Paco Rabanne creative director Julien Dossena isn't one to rest on his laurels — or the laurels of the brand’s namesake designer. Dossena, of course, is responsible for the iconic French brand’s most recent revival: In the last half of the decade, Paco Rabanne has gone from a heritage label best known for dressing Jane Fonda in 1968’s space-age classic, Barberella, to one of the most esteemed and easily recognizable brands in the logo era — all without capitalizing on the logo itself. To that end, Dossena could’ve rested on the success of his modern iterations of the Rhodium plate dresses, or the reissue of the 1969 brass disc bags, or the acrylic floral midi dresses, or the chainmail anything. Instead, for Paco Rabanne’s Fall 2020 runway collection, which showed in Paris Feb. 27, Dossena proved he can do more than modernize old Paco: He can also dream up something innovative and unexpected.
“This Paco Rabanne collection presents a composite portrait of women who conjure contemporary forces of light and dark," read the show notes. "Exploring new territory through elaborate workmanship, Julien Dossena adapts garments associated with historical dress to arrive at radically crafted expressions of female power.” The show notes go on, “Like the gothic vaulting that defines the setting, the fundamental aspects of Paco Rabanne — namely, the metal mesh and assemblage in silver and gold — become the foundation from which alternate ideas emerge.”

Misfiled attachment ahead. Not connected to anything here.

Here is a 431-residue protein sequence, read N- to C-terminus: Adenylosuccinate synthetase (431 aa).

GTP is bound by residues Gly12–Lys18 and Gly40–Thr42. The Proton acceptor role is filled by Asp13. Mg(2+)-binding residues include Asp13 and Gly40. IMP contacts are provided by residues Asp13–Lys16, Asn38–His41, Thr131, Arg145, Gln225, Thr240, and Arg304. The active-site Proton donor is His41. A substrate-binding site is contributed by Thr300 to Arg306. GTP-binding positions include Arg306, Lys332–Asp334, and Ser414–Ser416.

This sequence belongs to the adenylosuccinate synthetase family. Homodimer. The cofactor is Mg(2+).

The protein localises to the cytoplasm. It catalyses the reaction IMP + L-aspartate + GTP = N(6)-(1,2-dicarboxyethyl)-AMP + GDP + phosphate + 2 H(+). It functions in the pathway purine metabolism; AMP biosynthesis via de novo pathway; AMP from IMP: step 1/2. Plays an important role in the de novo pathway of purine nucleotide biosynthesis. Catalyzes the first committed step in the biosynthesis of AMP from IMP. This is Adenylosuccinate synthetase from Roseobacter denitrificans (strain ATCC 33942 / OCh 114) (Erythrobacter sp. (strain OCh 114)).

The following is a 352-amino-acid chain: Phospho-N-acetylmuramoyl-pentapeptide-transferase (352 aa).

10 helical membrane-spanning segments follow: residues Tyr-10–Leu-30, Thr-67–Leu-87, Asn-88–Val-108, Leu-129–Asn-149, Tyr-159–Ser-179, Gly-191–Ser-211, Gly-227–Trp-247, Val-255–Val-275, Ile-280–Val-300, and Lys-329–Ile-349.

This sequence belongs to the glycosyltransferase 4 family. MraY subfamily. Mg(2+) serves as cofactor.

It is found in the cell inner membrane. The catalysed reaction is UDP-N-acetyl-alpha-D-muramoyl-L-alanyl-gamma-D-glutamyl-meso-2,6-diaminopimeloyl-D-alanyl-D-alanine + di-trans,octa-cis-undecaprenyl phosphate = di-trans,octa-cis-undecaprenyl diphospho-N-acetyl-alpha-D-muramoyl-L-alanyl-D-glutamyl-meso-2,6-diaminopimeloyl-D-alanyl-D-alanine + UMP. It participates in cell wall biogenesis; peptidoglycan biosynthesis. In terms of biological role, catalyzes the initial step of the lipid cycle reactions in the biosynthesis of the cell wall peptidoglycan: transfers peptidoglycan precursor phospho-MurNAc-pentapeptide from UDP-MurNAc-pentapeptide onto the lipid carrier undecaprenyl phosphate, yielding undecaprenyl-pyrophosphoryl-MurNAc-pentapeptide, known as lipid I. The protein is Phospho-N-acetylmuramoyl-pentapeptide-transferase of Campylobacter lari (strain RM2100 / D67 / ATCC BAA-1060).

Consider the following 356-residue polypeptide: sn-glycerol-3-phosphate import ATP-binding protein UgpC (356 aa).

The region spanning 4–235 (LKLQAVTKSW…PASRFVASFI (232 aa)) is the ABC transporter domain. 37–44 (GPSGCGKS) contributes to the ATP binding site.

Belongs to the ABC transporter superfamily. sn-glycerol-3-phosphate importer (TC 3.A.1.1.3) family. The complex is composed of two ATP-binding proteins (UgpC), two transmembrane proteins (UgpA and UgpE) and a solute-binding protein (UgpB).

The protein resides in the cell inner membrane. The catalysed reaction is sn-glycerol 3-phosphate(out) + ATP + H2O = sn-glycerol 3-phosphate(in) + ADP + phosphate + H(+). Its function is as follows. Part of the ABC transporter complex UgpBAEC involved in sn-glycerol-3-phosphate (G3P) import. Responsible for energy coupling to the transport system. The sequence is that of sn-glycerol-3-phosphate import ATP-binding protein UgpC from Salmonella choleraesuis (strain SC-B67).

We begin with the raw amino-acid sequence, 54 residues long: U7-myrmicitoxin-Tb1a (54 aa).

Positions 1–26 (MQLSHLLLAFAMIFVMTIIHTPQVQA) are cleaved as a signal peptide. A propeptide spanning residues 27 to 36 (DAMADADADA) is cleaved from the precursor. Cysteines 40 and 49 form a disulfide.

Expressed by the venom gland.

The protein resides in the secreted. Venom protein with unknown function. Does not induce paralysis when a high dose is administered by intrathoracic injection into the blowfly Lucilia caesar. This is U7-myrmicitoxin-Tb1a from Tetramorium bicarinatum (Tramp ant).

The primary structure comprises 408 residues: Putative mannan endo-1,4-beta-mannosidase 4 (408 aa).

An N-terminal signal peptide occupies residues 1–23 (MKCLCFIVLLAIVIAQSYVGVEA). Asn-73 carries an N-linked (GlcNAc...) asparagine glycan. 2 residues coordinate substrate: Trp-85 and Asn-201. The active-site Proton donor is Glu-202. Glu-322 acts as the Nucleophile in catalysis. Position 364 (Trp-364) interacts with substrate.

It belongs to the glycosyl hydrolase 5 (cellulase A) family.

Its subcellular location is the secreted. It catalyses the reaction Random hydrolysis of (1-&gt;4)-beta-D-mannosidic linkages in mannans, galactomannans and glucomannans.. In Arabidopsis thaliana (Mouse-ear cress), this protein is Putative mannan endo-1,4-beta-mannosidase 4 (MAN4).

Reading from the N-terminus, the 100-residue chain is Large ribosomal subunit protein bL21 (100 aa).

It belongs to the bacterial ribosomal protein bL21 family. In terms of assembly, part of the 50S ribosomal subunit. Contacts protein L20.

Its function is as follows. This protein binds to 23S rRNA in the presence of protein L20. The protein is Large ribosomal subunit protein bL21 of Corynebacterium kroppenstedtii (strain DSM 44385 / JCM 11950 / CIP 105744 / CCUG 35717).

That’s all to say, yes, the foundation of the brand is decidedly space age, and Dossena’s not saying goodbye to all that, but rather building upon it. The dichotomy of what comprises Paco Rabanne is the brand’s ultra-feminine ethos — in the Fall 2020 collection, that meant Victorian lace collars, sheer organza, and body-skimming chain mail — playing in contrast to the structured, almost medieval shape of tailored coats and caplets.
“Religious vestments worn by men are subtly transformed into assertive, feminine looks, such as an unadorned tasseled dress in mohair suggestive of a monk’s robe, or the finery of papal lace,” the show notes continued.
Of course, Dossena also showed a few new iterations of the ever-popular chainmail bags. This time, expect "various new identities: square tiling that resembles vintage porcelain covered in tea roses; small suede discs printed with wild flowers; gold medallions akin to old coins." It's only a matter of time until you'll welcome them on your feed, too.